- 1 7 x 9" piece of printed cotton
- 1 7 x 9" piece of plain cotton
- Elastic of choice* OR
- Adjustable ear loops
- 1 16 or 18 gauge uncoated florist wire
- Thread to match
- First, determine which style of elastic you’re doing with:
- Ear Loop: Cut 2 pieces of elastic, 7“ each.
- Ties: Cut 4 pieces of elastic, 12 “ each
- Pull On: Cut two pieces of elastic, 10 and 12.5“
- For all styles:
- Lay the printed fabric out, good side up, longest from side to side, as shown.
- Determine which long edge will be the top edge of the mask, place that side facing away from you.
- Place the elastic and affix:
- Pin one end of the elastic to one of the upper corners at an angle - as shown - so that the bulk of the elastic piece is over the center of the mask
- Without twisting the elastic, pin the other end of the elastic piece to the lower corner of that same side, so that the same side of the elastic is facing up.
- Repeat on the other side.
- Pin one end of the longer piece of elastic to one of the “top” corners, at an angle as pictured.
- Pin the other end of that piece to the other top corner, being careful not to twist it.
- Repeat with the shorter piece of elastic on the bottom corners
- Pin one end of one piece of elastic to one of the 4 corners, at an angle, as shown.
- Repeat on all remaining corners.
For all styles:
- Place your plain fabric good side down (if applicable) on the printed piece.
- Holding the elastic in place, carefully remove the pin and re-pin through all three layers.
- Making sure all the elastic is tucked in, place a pin about halfway across the top edge. This is to remind you which the top is.
- Starting about halfway on the bottom edge, start sewing a straight seem (backtracking over the first couple of stitches to anchor it) around the edge of the mask. I like to align the edge of my presser foot with the edge of my fabric.
- Be very careful not to sew through the elastic at any point other than the corners. You may need to carefully reach in between the fabric to coax fabric away from the seam you are sewing at the time.
- As you come close to each corner, drop your machine needle, lift your presser foot, and pivot your mask before continuing.
- As you approach the starting point, stop your seam 2-3" away, backtrack to anchor your seam. Remove from sewing machine, trim your thread ends.
- Trim your corners - being careful to not cut too close to the seam - and set it aside for now.
- Use your wire cutters to cut a 5.5 “ length of florist wire.
- Use your pliers to bend the very end of the wire backwards - as small a length as possible.
- Squeeze the bend to flatten it as much as possible.
- If your wire is bent at all, try to straighten it out as much as possible.
- Set your sewing machine to a wide zig zag and relatively short stitch length.
- Center your wire over the top - complete - seam, hold in place.
- Starting on the inside of one of the wire ends, CAREFULLY AND SLOWLY zig zag over the wire, close to the original seam. Be sure to keep the wire centered under your presser foot, and remember to anchor both ends of the seam with backtracking.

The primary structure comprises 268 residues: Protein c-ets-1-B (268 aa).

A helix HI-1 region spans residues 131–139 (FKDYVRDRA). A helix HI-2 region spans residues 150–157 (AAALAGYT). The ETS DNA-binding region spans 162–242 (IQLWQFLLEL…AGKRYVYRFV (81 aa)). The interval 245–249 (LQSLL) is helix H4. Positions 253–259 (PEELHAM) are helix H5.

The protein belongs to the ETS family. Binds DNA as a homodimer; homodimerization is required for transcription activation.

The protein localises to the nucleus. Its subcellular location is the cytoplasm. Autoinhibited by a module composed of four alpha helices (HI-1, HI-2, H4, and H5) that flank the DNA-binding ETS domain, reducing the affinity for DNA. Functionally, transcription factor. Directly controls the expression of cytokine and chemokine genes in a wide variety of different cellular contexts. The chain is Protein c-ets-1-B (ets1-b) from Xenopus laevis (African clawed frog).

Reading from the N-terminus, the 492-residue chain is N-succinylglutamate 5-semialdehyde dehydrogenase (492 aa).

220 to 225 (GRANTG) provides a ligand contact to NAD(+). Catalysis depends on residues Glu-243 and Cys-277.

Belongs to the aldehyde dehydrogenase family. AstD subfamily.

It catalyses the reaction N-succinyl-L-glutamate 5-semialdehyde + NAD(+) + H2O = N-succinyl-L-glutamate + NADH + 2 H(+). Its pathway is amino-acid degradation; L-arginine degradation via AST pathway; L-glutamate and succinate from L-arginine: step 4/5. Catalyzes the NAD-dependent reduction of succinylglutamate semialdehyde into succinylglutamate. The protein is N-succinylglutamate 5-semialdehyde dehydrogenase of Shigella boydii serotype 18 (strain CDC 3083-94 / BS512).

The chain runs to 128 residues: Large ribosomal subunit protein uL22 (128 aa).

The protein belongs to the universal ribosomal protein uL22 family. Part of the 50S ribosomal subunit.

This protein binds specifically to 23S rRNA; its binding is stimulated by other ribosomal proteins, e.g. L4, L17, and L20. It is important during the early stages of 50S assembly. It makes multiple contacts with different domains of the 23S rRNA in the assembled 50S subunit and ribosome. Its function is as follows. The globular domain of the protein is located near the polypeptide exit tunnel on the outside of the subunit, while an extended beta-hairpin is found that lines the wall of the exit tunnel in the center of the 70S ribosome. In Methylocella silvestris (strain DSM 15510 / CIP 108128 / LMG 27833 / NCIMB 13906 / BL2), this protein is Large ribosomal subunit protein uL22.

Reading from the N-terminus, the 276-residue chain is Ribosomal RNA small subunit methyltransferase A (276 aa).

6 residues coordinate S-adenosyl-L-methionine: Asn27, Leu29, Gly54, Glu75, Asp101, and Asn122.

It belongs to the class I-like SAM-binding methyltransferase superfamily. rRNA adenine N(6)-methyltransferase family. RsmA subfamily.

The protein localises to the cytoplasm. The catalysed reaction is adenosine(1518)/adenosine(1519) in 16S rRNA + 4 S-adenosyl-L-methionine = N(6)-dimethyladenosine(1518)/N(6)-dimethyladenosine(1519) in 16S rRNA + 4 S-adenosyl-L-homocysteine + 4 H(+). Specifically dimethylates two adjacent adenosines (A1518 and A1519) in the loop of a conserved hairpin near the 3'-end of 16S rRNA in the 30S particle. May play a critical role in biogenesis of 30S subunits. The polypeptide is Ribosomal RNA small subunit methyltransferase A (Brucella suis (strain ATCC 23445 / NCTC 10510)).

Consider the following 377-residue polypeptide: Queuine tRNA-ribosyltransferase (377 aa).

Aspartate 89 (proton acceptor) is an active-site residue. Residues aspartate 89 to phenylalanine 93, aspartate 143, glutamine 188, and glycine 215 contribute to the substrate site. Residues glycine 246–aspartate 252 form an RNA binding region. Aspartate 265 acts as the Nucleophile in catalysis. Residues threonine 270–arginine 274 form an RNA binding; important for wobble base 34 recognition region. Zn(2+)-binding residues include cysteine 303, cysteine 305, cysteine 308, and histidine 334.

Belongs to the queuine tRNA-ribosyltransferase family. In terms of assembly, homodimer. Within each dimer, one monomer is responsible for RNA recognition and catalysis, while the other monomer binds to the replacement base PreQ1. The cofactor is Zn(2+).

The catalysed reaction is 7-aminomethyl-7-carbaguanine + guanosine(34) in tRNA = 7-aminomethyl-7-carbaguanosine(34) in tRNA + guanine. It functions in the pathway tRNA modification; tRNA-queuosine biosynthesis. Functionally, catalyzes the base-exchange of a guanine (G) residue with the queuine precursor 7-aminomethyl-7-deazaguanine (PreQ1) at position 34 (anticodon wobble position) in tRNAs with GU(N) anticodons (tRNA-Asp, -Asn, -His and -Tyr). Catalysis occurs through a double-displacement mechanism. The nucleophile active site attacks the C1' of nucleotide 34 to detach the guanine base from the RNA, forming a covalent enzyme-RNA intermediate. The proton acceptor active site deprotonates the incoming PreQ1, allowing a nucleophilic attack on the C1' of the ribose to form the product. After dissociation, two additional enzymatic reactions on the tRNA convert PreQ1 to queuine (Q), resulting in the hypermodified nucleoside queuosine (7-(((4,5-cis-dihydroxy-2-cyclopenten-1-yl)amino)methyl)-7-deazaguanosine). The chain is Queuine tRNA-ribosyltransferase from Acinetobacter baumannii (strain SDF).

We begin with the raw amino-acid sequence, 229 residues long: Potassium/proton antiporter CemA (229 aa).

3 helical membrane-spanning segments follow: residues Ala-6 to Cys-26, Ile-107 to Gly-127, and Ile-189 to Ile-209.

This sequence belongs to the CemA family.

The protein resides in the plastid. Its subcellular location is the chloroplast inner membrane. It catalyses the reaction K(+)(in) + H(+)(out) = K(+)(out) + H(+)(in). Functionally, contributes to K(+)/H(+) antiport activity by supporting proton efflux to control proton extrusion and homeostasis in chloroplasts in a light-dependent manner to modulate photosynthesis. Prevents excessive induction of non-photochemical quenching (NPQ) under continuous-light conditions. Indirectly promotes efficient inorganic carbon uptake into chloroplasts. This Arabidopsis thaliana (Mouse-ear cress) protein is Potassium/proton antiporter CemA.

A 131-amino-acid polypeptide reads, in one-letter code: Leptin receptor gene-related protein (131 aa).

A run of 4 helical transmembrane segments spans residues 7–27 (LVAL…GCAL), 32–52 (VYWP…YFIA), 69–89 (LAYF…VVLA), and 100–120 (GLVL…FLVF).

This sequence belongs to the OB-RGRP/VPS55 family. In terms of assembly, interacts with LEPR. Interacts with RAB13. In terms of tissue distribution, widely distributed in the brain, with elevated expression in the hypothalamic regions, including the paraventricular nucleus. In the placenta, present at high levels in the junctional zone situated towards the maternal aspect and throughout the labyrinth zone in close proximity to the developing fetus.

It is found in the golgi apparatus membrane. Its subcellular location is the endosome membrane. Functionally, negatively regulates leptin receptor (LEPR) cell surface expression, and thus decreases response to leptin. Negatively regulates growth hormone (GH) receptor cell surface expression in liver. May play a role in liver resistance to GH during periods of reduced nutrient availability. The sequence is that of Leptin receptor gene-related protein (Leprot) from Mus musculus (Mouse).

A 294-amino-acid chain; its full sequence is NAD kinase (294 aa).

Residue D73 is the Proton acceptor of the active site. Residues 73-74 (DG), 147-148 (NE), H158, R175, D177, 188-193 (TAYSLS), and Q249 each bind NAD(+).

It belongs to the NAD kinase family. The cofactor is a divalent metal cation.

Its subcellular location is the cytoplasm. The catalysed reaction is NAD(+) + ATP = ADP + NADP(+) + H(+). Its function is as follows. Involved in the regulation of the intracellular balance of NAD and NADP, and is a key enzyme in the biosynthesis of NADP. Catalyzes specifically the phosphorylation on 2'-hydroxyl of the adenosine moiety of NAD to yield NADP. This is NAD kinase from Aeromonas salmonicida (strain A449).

- Trim your thread ends.
- Carefully turn the mask right side out. I like to reach in and grab one end of the wire and gently coax that out - keeping it as straight as possible - before tugging at the elastics to get the corners out.
- Smooth everything out, ensuring that the corners are fully popped out and seams are centered on the outer edges.
- You can iron it at this point if you like - I’m too lazy to, to be quite honest.
- Pleat the mask 2 times - folds pointing towards the bottom of the mask - using whatever pleating technique you like.
- I basically just freehand it on one side, then more-or-less match on the other side. You may be more fastidious with it than I am 🙂
- Iron the pleats if you’re into that sort of thing, and pin into place.
- With the right side facing up, start sewing a straight seam around the edge. I like to do this at about “edge of the presser foot” on the short sides, and a bit closer on the bottom edge.
- As you approach the open section of the bottom edge, tuck the raw edges in, lining up the ends of the seam, and sew it closed.
- As you start the final - top - edge, be sure that the outer seam is centered on the actual edge, and sew a wider seam - edge of presser foot or a bit wider - keeping the wire enclosed and away from the seam you’re sewing.
- End seam at the first corner, backtrack to anchor, and trim your threads.
- Bend mask wire at the mid point of the mask - I like to do this over a finger, to keep the bend rounded.
- Bend back the sides of the wire a bit, to flatten the mask and prepare it for wearing.
- To wear the mask, center it on your face and pinch the wire to mold it over your nose. Smooth the ends of the wire over your cheeks to customize the fit.
For Ear Loop and Pull On Styles:
- Try mask on. If elastics feel too big, pinch an end near the mask to fit, pin in place. Use a straight seam to secure.
- Measure the amount pinched off, remove that from the length called for, when making your next mask.
Links to buy* fabrics shown, in order of appearance:
Finally, an honourable mention for cute fabrics: Cynthia Frenette's shop on Spoonflower. I haven't purchased any YET, but she has a ton of super cute - but sweary! - prints that would be amazing for masks. A few of my friends have masks made of her prints and LOVE them. NSFW, btw.
* No affiliate relationship in place, sharing for your convenience!!
Hope you've enjoyed my "Comfortable Pleated and Wired Face Mask" tutorial!
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Links to My Previous Posts on Autism
I Was Like Your Autistic Kid
The Autism Diet - and Why It's Harmful
How to Make a Comfortable Pleated and Wired Face Mask
One Autistic’s Guide to Thriving During Social Isolation
Is ABA Abusive?
"VAXXED" is Dangerous: A History Lesson
On "Passing", and Allistic Gaslighting
Symbols Matter, Words Matter
Explaining Autistic Interoception
My Thoughts on "Autism Awareness"
Autism Speaks Does Not Speak for Me
Aspergers: You Can't Cure "Awesome"
Interacting with Autistic Children: A Guide for Charity Appearances